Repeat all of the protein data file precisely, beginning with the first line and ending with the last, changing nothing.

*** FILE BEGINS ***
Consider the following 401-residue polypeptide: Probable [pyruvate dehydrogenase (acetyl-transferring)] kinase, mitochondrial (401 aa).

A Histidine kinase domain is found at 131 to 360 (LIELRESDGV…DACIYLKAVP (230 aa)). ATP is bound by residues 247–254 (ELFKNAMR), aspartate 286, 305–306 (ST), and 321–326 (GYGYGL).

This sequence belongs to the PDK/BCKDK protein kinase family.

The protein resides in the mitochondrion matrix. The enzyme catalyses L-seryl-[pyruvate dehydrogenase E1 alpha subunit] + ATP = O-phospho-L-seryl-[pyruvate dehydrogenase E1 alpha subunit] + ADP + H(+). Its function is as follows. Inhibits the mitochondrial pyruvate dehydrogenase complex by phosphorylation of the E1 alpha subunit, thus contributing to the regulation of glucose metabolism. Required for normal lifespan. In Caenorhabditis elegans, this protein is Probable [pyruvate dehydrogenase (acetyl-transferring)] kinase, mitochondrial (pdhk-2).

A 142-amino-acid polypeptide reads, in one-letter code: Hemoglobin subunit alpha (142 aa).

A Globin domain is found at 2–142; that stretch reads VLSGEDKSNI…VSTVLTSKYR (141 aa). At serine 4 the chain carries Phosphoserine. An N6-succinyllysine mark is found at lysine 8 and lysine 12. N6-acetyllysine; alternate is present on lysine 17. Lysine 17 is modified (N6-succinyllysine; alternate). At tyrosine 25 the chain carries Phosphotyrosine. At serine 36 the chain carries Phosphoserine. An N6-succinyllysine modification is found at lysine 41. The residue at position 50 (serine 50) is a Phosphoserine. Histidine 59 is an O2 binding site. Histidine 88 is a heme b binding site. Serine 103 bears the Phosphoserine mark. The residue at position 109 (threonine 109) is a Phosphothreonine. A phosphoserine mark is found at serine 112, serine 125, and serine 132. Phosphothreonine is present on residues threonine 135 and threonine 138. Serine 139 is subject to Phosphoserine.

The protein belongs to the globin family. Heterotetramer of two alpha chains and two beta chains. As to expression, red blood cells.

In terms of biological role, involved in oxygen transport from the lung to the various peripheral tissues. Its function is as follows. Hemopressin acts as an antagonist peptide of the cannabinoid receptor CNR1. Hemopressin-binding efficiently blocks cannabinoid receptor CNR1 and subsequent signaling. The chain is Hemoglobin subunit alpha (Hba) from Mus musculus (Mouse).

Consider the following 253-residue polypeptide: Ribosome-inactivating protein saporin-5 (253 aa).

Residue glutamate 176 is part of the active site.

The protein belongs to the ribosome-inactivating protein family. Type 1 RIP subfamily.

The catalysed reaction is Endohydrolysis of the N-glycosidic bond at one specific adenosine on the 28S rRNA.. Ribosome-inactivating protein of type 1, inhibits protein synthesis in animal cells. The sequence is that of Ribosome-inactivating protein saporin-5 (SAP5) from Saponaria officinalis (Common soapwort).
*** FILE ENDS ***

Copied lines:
Consider the following 401-residue polypeptide: Probable [pyruvate dehydrogenase (acetyl-transferring)] kinase, mitochondrial (401 aa).

A Histidine kinase domain is found at 131 to 360 (LIELRESDGV…DACIYLKAVP (230 aa)). ATP is bound by residues 247–254 (ELFKNAMR), aspartate 286, 305–306 (ST), and 321–326 (GYGYGL).

This sequence belongs to the PDK/BCKDK protein kinase family.

The protein resides in the mitochondrion matrix. The enzyme catalyses L-seryl-[pyruvate dehydrogenase E1 alpha subunit] + ATP = O-phospho-L-seryl-[pyruvate dehydrogenase E1 alpha subunit] + ADP + H(+). Its function is as follows. Inhibits the mitochondrial pyruvate dehydrogenase complex by phosphorylation of the E1 alpha subunit, thus contributing to the regulation of glucose metabolism. Required for normal lifespan. In Caenorhabditis elegans, this protein is Probable [pyruvate dehydrogenase (acetyl-transferring)] kinase, mitochondrial (pdhk-2).

A 142-amino-acid polypeptide reads, in one-letter code: Hemoglobin subunit alpha (142 aa).

A Globin domain is found at 2–142; that stretch reads VLSGEDKSNI…VSTVLTSKYR (141 aa). At serine 4 the chain carries Phosphoserine. An N6-succinyllysine mark is found at lysine 8 and lysine 12. N6-acetyllysine; alternate is present on lysine 17. Lysine 17 is modified (N6-succinyllysine; alternate). At tyrosine 25 the chain carries Phosphotyrosine. At serine 36 the chain carries Phosphoserine. An N6-succinyllysine modification is found at lysine 41. The residue at position 50 (serine 50) is a Phosphoserine. Histidine 59 is an O2 binding site. Histidine 88 is a heme b binding site. Serine 103 bears the Phosphoserine mark. The residue at position 109 (threonine 109) is a Phosphothreonine. A phosphoserine mark is found at serine 112, serine 125, and serine 132. Phosphothreonine is present on residues threonine 135 and threonine 138. Serine 139 is subject to Phosphoserine.

The protein belongs to the globin family. Heterotetramer of two alpha chains and two beta chains. As to expression, red blood cells.

In terms of biological role, involved in oxygen transport from the lung to the various peripheral tissues. Its function is as follows. Hemopressin acts as an antagonist peptide of the cannabinoid receptor CNR1. Hemopressin-binding efficiently blocks cannabinoid receptor CNR1 and subsequent signaling. The chain is Hemoglobin subunit alpha (Hba) from Mus musculus (Mouse).

Consider the following 253-residue polypeptide: Ribosome-inactivating protein saporin-5 (253 aa).

Residue glutamate 176 is part of the active site.

The protein belongs to the ribosome-inactivating protein family. Type 1 RIP subfamily.

The catalysed reaction is Endohydrolysis of the N-glycosidic bond at one specific adenosine on the 28S rRNA.. Ribosome-inactivating protein of type 1, inhibits protein synthesis in animal cells. The sequence is that of Ribosome-inactivating protein saporin-5 (SAP5) from Saponaria officinalis (Common soapwort).